Telehealth: A Change for the Better?

In March of 2020, with enactments of stay-at-home orders across the nation, health care providers scrambled to implement telehealth platforms in order to ensure people would be able to access necessary services to keep them well. Telehealth is the delivery of health care services via an online video platform where the provider and client/patient see each other’s faces. Various healthcare services are available via telehealth, including mental health services.

This change from primarily in-person services to virtual services shifted the health care landscape dramatically. It has not only upended how health care is delivered, but how people are experiencing health care. Just like all change, it comes with its pros and cons.

“I miss your laughter bouncing off my office walls.”

There is so much happening right now amid the COVID-19 pandemic which has left all of us feeling afraid, angry, and sad. On top of that, we are being asked to isolate ourselves from one another for the sake of public health. Although we take that task seriously at JustUs Health, I know our staff misses the ability to shake a hand, offer a comforting huge, and to hear the resonance of laughter during our appointments.

In addition to the emotional toll, other complicated elements can arise. Homeless clients, clients who are living in spaces where they don’t have privacy, or even clients who are in dangerous situations can make telehealth impossible. Also depending on what kind of work you are doing, some of the tools that may normally be used in your sessions may be unavailable—fidgets, EMDR equipment, art therapy supplies, and play therapies for example. Some of the unconscious cues that help prepare you for a session may be gone like the receptionist’s warm greeting, the commute to your session, or even the coffee or tea you prepare prior to going into your session. Each of these things prepare you to be in a session.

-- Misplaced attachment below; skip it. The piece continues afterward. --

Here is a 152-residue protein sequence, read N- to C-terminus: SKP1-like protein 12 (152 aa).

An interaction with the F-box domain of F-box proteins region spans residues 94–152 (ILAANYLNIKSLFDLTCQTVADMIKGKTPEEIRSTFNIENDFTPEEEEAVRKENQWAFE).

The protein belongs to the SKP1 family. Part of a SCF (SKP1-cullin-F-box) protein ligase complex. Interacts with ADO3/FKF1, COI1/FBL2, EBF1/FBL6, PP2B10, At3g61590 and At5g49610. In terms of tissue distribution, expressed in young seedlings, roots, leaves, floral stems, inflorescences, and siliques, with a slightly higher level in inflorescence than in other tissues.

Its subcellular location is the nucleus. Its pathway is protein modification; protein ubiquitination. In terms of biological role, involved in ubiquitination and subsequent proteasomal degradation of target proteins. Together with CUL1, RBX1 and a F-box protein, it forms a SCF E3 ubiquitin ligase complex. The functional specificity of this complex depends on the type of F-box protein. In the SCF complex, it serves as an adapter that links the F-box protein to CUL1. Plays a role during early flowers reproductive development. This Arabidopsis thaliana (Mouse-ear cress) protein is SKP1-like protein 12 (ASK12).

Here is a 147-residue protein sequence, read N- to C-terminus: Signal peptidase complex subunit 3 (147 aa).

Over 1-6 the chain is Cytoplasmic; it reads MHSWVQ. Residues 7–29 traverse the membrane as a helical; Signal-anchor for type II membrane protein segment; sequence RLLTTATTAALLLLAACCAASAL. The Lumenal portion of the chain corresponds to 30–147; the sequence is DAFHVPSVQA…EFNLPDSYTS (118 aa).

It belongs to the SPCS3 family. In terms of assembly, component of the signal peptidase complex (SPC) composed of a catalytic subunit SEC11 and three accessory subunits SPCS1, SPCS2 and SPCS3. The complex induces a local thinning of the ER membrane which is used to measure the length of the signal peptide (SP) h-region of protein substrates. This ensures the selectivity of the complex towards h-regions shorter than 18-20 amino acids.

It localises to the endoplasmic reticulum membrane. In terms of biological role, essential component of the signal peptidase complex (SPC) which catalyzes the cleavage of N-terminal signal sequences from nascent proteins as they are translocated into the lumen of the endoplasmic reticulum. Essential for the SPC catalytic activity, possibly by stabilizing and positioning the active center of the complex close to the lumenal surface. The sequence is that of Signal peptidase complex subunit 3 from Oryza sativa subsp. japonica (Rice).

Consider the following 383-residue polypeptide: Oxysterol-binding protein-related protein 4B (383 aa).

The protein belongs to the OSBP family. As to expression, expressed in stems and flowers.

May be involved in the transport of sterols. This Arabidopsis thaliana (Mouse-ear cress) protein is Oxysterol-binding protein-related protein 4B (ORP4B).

“There just seems to be an ease about you in your home space.”

Despite these challenges, there is emerging evidence that teletherapy is just as effective as in-person therapy. Therapists are reporting their clients are more relaxed at home as clients are in their own environments and have other supports available to them, such as pets or personal affects. With the intense focus on the face and upper body, therapists are noticing more facial cues, subtle movements, and eye contact. These things may seem bizarre to identify as helpful, but these components have led, in our team’s experience, to deep intimacy, closeness, awareness, and connection.

In addition to this, culturally-competent providers are able to reach rural areas. These underserved areas are going to begin seeing outreach as organizations strengthen their telehealth services and explore outreach outside of the Metro Area.

A Long-Term Change

No matter how you slice the pie, telehealth is a major change for health clients/patients and providers. However, it seems it is here to stay—with the increased understanding of how to use it and the increased capacities for therapists to be available to diverse health care consumers across the state without needing to come to a physical site, this option is now going to be a staple of mental health services. Whether you are experiencing sadness, anger, fear, happiness, loneliness, or whatever it is that is stirring inside of you, mental practitioners are there for you and telehealth is a great way to get that support.

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